Eugenio Hermoso was an ImpressionistSpanish painter who was particularly famous in the first half of the 20th Century. He also completed a number of sculptures during his lifetime such as the bust of his fellow countryman, the famous 16th Century Spanish humanist, Benito Arias Montano.
Eugenio Hermoso was born in the town of Fregenal de la Sierra in Badajoz, Spain. He received a grant from the government of Badajoz which enabled him to study in Seville, at the 'Escuela de Bellas Artes de Santa Isabel de Hungría' (School of Fine Arts of Santa Isabel of Hungary). Here he was taught by other Spanish painters such as Gonzalo Bilbao and José Jiménez Aranda.
Following this, Eugenio Hermoso moved to Madrid in 1901 in order to study at the 'Real Academia de Bellas Artes de San Fernando' (Royal Academy of Fine Arts of San Fernando). To practise his art, Hermoso often went to the Prado Museum in order to copy the paintings of the Spanish masters.
From 1905 to 1906, Eugenio travelled to Paris where he came into contact with the vanguardist artists. In this year he also visited Belgium and many important cities in Italy. On his travels he also met many other Impressionist painters and also came to admire the Egyptian sarcophagi from the Roman period. Eugenio Hermoso also travelled around England, staying for a brief time in Hoylake which was then part of the county of Cheshire. Hermoso then held an exhibition in London in 1912.
After this, Hermoso won joint First Prize for National Fine Arts in Spain with Joaquím Mir and Valentín de Zubiaurre in the year of 1917. In 1918, Hermoso decided to settle permanently in Madrid. Tragically during this time, Eugenio's wife went insane and was committed to a psychiatric hospital.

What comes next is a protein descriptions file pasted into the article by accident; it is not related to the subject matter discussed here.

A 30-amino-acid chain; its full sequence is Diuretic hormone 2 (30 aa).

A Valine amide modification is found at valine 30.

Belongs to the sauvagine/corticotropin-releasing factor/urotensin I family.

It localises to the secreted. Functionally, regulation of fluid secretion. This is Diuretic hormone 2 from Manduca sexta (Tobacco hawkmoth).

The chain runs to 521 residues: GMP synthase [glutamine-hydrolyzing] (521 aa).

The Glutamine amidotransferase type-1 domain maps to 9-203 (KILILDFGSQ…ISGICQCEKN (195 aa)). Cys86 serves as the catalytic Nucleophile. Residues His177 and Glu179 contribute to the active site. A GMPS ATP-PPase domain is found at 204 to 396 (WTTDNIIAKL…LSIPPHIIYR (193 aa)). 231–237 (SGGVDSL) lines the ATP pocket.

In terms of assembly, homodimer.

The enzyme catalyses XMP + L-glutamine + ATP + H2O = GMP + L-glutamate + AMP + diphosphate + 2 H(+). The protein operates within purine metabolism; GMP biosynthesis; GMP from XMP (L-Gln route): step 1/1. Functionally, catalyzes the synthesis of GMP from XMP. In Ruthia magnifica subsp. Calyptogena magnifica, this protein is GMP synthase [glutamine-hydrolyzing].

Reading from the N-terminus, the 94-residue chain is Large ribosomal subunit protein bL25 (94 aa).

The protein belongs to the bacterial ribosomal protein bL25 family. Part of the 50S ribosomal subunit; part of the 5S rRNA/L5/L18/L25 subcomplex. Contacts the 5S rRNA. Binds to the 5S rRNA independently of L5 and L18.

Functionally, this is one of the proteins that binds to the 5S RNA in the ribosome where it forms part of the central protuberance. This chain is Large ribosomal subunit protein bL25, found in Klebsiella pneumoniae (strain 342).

His first great solo exhibition was held in Madrid in 1922 at the 'Salón del Museo de Arte Moderno' (Salon of the Museum of Modern Art). This exhibition was hugely successful as Eugenio Hermoso received many new commissions as well as selling many of his paintings. Hermoso's fame grew abroad as well and from 1934, Eugenio Hermoso toured Latin America, organzing exhibitions in Argentina, Brazil and Chile.
In 1941, Eugenio Hermoso was named an official Academic of the Royal Academy of Fine Arts of San Fernando and then a professor at the 'Escuela Superior de Bellas Artes' (Superior School of Fine Arts). As an academic, Eugenio Hermoso dedicated his research into producing a study of the paintings of Zurbarán, a Spanish painter from the Spanish Golden Age. This work, among many of his other academic works, has become an essential piece of reading for any student of Spanish painting.
The 1950s were a busy time for Eugenio Hermoso. In 1955, he published his own autobiography under the pseudonym of Francisco Teodoro de Nertóbriga. Also in that year, Hermoso was named as one of the judges for the Royal Academy of Fine Arts of San Fernando, in which he had to judge the prizes for engraving from the partner Academy in Rome. In 1956, a showcase of Hermoso's work was organized in Badajoz in the 'Casa de la Cultura' (House of Culture).
Eugenio Hermoso died in 1963 at the age of eighty. The following year, a tribute exhibition was held in the Goya room at the Circle of Fine Arts. On the centenary of his birthday in 1983, an exhibition was held in Extremadura entitled 'Eugenio Hermoso y la pintura de su época' (Eugenio Hermoso and the Painting of his Era).
Some of Eugenio Hermoso's most famous works include the paintings 'La Merendilla' (The Merendilla), 'A la fiesta del pueblo' (At the Town Festival), 'Tierra, Fauna y Flora' (Earth, Fauna and Flora), and 'Prisión y muerte de la pintura' (Imprisonment and Death of Painting).